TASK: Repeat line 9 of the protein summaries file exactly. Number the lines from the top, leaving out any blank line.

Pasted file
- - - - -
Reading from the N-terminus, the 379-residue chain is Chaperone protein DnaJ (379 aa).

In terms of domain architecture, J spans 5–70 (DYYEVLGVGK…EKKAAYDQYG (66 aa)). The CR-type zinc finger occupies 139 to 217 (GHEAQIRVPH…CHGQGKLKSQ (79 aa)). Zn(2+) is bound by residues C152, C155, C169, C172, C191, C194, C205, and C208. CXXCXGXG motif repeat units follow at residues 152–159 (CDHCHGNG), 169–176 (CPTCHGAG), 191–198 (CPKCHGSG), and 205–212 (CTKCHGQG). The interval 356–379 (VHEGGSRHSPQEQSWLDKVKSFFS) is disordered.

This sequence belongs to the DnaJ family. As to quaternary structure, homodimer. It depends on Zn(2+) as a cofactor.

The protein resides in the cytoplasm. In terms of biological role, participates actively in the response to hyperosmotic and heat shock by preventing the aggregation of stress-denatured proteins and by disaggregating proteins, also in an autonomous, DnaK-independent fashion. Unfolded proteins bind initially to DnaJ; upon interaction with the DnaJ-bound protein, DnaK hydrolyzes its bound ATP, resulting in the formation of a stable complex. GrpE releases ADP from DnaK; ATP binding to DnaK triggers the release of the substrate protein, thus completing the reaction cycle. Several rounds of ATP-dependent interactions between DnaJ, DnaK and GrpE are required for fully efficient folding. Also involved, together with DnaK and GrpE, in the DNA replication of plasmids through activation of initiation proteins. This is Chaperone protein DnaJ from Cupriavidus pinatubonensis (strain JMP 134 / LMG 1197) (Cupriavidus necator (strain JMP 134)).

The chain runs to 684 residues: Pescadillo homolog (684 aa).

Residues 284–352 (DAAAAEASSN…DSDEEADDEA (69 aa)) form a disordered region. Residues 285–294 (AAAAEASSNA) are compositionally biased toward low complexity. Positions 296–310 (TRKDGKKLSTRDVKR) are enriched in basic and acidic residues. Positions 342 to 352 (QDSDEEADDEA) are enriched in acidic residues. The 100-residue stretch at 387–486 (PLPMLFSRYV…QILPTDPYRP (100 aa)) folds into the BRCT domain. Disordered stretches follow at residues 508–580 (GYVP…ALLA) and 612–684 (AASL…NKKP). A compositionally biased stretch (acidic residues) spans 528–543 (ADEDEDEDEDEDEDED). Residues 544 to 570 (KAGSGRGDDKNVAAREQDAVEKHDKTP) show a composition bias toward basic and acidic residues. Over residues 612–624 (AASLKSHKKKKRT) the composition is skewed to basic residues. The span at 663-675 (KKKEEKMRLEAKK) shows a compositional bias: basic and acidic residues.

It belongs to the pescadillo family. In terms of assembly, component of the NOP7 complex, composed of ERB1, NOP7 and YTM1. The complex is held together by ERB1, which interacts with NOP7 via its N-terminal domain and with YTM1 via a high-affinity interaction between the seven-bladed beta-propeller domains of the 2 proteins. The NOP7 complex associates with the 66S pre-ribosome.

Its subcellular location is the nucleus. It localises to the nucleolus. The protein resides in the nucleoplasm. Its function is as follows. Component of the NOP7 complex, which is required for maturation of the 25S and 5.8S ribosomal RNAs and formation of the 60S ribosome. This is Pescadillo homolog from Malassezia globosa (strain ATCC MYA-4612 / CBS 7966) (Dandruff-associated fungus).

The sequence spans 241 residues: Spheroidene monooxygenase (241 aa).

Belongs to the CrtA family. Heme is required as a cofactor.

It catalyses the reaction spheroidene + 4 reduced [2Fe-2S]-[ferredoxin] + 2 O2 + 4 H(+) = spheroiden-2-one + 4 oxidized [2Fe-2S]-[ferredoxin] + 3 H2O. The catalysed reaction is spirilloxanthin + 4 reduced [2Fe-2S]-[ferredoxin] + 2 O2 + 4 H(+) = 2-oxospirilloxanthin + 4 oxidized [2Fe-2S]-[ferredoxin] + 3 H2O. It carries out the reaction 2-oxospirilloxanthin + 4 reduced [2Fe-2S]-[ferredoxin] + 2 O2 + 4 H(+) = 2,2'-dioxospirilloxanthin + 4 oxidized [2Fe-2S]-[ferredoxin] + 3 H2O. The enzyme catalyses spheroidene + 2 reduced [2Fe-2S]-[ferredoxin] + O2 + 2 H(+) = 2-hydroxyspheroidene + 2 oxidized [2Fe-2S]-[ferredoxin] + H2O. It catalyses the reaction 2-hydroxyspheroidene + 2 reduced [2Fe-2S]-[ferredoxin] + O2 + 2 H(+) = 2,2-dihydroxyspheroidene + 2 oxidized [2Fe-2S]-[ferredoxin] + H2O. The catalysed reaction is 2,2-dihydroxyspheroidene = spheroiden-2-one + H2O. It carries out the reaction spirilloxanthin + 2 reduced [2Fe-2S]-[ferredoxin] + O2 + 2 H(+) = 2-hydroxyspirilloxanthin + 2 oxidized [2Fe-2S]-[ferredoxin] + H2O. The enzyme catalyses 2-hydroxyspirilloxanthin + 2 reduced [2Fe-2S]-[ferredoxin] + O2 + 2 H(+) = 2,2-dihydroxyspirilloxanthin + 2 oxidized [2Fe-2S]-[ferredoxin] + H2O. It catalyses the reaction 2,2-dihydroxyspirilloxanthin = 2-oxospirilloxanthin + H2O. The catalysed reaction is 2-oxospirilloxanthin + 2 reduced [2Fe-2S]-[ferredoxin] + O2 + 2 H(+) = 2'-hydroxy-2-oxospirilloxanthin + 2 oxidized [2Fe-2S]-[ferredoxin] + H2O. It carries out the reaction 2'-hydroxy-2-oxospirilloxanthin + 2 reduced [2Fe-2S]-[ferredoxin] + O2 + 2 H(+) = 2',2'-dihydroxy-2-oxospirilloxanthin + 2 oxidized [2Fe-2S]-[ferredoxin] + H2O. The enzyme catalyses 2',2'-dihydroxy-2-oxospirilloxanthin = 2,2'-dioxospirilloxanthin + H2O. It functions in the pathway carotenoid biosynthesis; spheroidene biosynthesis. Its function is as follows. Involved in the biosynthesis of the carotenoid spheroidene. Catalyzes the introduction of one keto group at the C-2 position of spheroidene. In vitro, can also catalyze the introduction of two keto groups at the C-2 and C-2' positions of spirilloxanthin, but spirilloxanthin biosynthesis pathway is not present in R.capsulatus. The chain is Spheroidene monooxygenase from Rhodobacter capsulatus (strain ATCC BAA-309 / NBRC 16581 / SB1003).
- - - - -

The sequence spans 241 residues: Spheroidene monooxygenase (241 aa).